Singapore Prime Minister Lee Hsien Loong was among 1.5 million patients who had their personal data stolen in the nation’s most severe cyber attack to date. Also compromised were the outpatient prescriptions of 160,000 patients.
The records were illegally accessed and copied but not tampered with.
“No other patient records, such as diagnosis, test results or doctors’ notes, were breached. We have not found evidence of a similar breach in the other public healthcare IT systems,” according to a Ministry of Communications and Information and Ministry of Health press release.
Investigations by the Cyber Security Agency of Singapore (CSA) and the Integrated Health Information System (IHiS) confirmed that this was a deliberate, targeted and well-planned cyberattack, and not the work of casual hackers or criminal gangs.
The attackers specifically and repeatedly targeted Prime Minister Lee Hsien Loong’s personal particulars and information on his outpatient dispensed medicines.
“I don’t know what the attackers were hoping to find. Perhaps they were hunting for some dark state secret, or at least something to embarrass me. If so, they would have been disappointed. My medication data is not something I would ordinarily tell people about, but there is nothing alarming in it,” wrote Prime Minister Lee in a Facebook post.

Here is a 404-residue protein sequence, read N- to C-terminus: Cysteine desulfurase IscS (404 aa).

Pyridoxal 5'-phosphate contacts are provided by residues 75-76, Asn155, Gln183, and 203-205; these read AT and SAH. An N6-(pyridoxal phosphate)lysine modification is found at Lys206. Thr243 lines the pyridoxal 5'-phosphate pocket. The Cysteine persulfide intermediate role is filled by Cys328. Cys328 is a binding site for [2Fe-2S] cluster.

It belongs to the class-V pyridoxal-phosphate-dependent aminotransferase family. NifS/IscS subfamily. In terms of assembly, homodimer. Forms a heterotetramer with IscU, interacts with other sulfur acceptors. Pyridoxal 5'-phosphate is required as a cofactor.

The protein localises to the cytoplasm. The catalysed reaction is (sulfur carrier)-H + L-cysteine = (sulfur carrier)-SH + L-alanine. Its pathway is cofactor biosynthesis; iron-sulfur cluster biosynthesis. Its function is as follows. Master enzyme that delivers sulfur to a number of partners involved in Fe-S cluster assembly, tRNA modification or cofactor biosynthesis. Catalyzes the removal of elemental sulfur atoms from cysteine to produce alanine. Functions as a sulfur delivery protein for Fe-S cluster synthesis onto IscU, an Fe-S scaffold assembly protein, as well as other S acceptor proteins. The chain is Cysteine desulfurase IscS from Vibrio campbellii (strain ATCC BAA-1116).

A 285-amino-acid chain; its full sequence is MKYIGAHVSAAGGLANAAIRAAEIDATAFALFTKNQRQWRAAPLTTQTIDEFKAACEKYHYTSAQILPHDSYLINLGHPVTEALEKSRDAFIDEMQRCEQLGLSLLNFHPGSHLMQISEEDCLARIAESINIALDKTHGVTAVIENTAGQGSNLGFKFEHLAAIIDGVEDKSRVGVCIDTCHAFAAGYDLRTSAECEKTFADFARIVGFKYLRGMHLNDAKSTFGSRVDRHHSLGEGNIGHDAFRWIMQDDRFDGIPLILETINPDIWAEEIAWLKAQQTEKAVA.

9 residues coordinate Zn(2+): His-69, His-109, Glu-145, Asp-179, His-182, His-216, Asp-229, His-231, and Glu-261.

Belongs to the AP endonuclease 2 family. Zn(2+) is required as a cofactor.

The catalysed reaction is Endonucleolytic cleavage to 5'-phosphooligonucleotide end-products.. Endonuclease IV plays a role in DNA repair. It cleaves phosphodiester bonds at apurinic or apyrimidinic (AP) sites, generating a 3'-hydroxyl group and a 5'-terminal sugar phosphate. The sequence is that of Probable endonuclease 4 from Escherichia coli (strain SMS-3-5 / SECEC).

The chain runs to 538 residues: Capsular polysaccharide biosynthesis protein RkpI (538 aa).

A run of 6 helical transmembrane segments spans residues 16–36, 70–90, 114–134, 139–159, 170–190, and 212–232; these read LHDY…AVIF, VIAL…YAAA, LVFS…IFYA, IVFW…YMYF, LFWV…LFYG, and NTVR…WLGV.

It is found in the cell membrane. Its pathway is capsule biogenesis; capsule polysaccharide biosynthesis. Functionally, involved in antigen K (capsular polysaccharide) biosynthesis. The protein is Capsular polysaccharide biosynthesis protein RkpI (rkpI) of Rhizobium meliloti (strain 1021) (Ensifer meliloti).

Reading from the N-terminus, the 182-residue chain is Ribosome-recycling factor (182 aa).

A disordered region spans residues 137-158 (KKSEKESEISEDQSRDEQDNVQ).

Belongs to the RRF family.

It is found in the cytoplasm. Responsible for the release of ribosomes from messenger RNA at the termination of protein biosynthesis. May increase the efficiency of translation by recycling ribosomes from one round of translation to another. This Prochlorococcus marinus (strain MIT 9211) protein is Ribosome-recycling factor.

IHiS detected unusual activity on one of SingHealth’s IT databases on July 4 and acted immediately to halt the activity. Further investigations revealed that data was exfiltrated from June 27 to July 4. SingHealth lodged a police report on July 12 and police investigation is ongoing.
Security measures taken include temporarily imposing internet surfing separation, placing additional controls on workstations and servers, reset user and systems accounts, and installing additional system monitoring controls.
All SingHealth patients from May 1, 2015 to July 4 this year will be notified if their data had been illegally exfiltrated. All the patients, whether or not their data were compromised, will receive an SMS notification over the next five days. Patients can also access the Health Buddy mobile app or SingHealth website to check if they are affected.